If the launch was still on they wanted to delay my talk because too many people would miss it, working instead on the launch. My lecture is now on, as the launch has been cancelled.

This is not in the news yet. Stay tuned for more details.


SpaceX to launch EchoStar satellite in early January

It appears that SpaceX has definitely scheduled a launch of an EchoStar communications satellite for either January 8 or 9, and that this launch will follow the launch of 10 Iridium satellites in December.

If this schedule happens has now indicated, SpaceX will launch a lot of rockets over the next two months.


Explosion at SpaceX test site part of launchpad investigation

An explosion yesterday at SpaceX’s Texas test facility appears to have been planned and is part of the company’s investigation into the September 1 Falcon 9 launchpad explosion.

“The sound heard by residents was actually the result of a pressurization test at the McGregor Rocket R&D facility. These tests take place periodically at the site, and this particular test was part of the ongoing testing being conducted by our Accident Investigation Team,” SpaceX spokesman Phil Larson said in an email response to questions. “The volunteer fire department responded as a matter of procedure, but there was no damage to the site or injuries to any personnel.”

I would guess that they are trying to see if they can precisely duplicate the conditions that produced the September 1st explosion, including triggering new explosions in a reliable manner. If so, they would then know precisely what to avoid doing to trigger future tank failures.

Meanwhile, this story notes the successful first pressure tests of the carbon fiber tank that SpaceX is developing for its interplanetary spaceship. Not much information, though SpaceX has released some cool images of the tank being prepped for the test.


Musk predicts mid-December return to flight

In a cable news interview today, Elon Musk reiterated recent reports that SpaceX expects to resume launches by the middle of December.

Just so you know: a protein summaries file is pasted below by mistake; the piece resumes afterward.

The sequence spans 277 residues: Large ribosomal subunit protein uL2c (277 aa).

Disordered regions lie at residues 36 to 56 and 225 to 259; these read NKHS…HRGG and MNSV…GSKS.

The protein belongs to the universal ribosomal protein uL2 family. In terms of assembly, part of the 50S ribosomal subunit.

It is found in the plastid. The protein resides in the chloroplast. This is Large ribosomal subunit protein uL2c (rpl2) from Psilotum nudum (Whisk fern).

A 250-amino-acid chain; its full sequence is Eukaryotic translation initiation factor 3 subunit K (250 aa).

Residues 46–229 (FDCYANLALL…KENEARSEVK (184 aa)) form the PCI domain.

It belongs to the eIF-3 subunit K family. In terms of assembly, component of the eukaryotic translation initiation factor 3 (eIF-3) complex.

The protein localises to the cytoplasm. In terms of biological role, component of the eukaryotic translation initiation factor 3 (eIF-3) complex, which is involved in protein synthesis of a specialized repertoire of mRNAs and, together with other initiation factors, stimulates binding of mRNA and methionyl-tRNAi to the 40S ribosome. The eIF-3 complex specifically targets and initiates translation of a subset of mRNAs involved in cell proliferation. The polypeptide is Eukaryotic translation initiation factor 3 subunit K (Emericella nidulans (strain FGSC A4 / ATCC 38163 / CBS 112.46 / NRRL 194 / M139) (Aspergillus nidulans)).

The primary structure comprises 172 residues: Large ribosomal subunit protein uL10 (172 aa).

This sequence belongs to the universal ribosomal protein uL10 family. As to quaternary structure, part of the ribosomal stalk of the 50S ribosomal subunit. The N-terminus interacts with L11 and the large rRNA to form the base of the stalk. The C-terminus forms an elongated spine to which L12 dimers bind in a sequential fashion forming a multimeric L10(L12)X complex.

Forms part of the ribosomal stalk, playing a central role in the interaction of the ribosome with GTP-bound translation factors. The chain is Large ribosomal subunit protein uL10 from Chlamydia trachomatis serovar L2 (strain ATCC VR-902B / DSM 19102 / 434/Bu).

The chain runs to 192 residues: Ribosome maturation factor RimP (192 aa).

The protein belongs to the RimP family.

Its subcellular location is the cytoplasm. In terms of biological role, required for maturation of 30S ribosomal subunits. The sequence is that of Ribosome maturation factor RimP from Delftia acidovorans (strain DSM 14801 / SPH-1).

That the head of Inmarsat, one of SpaceX’s satellite customers, has confirmed this plan and appears to have no problem with it, suggests to me that SpaceX is on solid ground and that they have pinpointed a solution to the launchpad explosion that will not require any major re-engineering.


SpaceX may lose a customer payload

Because of the launch delays at SpaceX, Inmarsat is considering finding another rocket company to launch its fourth Global Xpress satellite.

Inmarsat is worried that even after SpaceX resumes launches with the Falcon booster, it may not be able to make up lost time to assure its satellite is placed on orbit as scheduled. Alternatives the London-based company is considering include flying the spacecraft on the European Ariane 5 rocket, Lockheed Martin Corp.’s Atlas V, or the Russian Proton booster. Mr. Pearce said Inmarsat could stick with SpaceX if it can get an earlier launch slot.

This is all part of the competitive game. Inmarsat needs to get its satellite in orbit in order to better compete in the communications market, and the delays at SpaceX because of the September 1 launchpad explosion are not helping. This announcement puts pressure on SpaceX to move them to the front of the line or else lose the launch. It also increases their chances of finding an alternative should SpaceX not be able to do that.


SpaceX update on Sept 1Falcon 9 launchpad explosion

SpaceX today released an update on its investigation of the September 1 Falcon 9 launchpad explosion.